At-risk kids in Israel build ‘miracle menorahs’

Published on Wednesday, 12 December 2012 by Webmaster

At-risk kids in Israel build ‘miracle menorahs’
group of teens in the small town of Yeruham are behind the biggest hit this Hanukkah in Israel: a menorah made out of multicolored sands found in southern Israel, especially in the Ramon Crater. The menorahs have been sold to dozens of companies for distribution to workers as a Hanukkah gift, and are being featured in a chain of Israeli convenience stores.

The kids involved in the project, said coordinator Yuval Lavi, are mostly high school dropouts or otherwise in trouble, and are not currently studying or working. The idea, said Lavi, was to involve them “in a project where they could feel they accomplished something.”

Working with artist Reut Bashan of the Holon Institute of Technology(HIT), who is well-known in Israel for her sand artwork, a group called Zionism 2000, which encourages at-risk youth to get involved in the business world, took up the project and got the Yeruham kids involved.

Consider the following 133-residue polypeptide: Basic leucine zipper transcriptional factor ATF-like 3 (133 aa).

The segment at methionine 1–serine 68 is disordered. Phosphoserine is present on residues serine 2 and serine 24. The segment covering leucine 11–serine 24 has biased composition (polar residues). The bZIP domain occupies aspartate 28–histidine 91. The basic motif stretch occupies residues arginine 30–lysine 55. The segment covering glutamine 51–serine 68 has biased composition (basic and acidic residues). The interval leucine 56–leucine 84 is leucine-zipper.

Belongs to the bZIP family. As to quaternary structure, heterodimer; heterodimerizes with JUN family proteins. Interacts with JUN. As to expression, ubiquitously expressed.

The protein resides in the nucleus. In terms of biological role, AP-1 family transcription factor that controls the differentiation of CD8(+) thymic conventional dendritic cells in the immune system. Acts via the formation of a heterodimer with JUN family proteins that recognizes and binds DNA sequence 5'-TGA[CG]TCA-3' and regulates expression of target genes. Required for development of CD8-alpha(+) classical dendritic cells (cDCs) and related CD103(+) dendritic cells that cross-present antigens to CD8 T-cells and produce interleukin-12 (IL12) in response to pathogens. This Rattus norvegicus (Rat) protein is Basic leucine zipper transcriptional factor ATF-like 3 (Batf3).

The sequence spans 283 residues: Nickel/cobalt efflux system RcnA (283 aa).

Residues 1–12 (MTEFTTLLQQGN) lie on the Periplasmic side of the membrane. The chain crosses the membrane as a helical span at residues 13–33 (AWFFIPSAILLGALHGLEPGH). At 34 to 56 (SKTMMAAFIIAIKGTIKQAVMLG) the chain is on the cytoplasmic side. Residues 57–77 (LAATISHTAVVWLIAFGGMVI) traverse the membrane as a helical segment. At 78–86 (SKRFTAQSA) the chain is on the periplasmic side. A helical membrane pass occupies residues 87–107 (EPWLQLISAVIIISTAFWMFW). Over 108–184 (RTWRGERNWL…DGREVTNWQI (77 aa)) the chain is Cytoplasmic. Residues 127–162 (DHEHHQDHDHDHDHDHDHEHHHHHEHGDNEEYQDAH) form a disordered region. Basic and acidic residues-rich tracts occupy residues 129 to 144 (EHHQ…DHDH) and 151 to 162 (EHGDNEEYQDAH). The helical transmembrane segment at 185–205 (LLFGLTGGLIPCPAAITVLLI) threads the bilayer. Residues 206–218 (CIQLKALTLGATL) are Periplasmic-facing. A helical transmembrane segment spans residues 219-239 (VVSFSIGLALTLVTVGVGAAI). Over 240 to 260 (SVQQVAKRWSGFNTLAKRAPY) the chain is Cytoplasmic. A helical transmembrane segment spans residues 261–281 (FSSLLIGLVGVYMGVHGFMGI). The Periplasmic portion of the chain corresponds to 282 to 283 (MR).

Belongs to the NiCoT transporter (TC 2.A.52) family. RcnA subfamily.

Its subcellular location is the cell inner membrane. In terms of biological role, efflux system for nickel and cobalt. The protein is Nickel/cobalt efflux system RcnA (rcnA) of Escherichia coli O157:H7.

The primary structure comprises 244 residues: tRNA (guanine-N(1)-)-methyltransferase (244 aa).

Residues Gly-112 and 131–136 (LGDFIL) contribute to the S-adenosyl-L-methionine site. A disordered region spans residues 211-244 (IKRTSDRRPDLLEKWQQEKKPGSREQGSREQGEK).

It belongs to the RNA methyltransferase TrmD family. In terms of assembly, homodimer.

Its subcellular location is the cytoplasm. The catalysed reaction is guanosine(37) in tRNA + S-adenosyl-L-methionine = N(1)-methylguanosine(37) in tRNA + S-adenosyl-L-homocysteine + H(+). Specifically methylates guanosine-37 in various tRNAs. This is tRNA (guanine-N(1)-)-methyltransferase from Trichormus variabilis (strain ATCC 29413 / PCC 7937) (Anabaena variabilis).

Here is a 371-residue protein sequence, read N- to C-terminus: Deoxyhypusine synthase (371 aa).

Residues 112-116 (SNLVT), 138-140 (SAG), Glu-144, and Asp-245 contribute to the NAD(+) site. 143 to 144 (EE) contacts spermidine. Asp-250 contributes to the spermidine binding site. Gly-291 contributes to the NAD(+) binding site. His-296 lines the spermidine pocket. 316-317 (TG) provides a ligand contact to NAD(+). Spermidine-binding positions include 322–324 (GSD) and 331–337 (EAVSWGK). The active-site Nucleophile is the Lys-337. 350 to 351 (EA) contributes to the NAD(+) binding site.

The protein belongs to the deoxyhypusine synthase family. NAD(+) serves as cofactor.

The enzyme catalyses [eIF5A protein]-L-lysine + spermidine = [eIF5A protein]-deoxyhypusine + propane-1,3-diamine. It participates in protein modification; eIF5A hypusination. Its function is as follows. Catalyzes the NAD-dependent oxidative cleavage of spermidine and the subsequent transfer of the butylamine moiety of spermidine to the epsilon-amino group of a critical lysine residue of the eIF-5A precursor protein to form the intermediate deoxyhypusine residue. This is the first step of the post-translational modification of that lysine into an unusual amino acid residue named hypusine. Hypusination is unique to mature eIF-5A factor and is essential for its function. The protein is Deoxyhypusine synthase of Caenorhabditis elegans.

The kids are involved in all aspects of the business, including arranging the sand in the menorah containers and packing and shipping them, and are responsible for outlays, expenses, salaries, and profits. The company has about two dozen employees, and as its customer base expands, Lavi said it will take on more projects and hire more workers. "This was such a successful project that we are planning to keep the business going, and develop more sand products," said Lavi.


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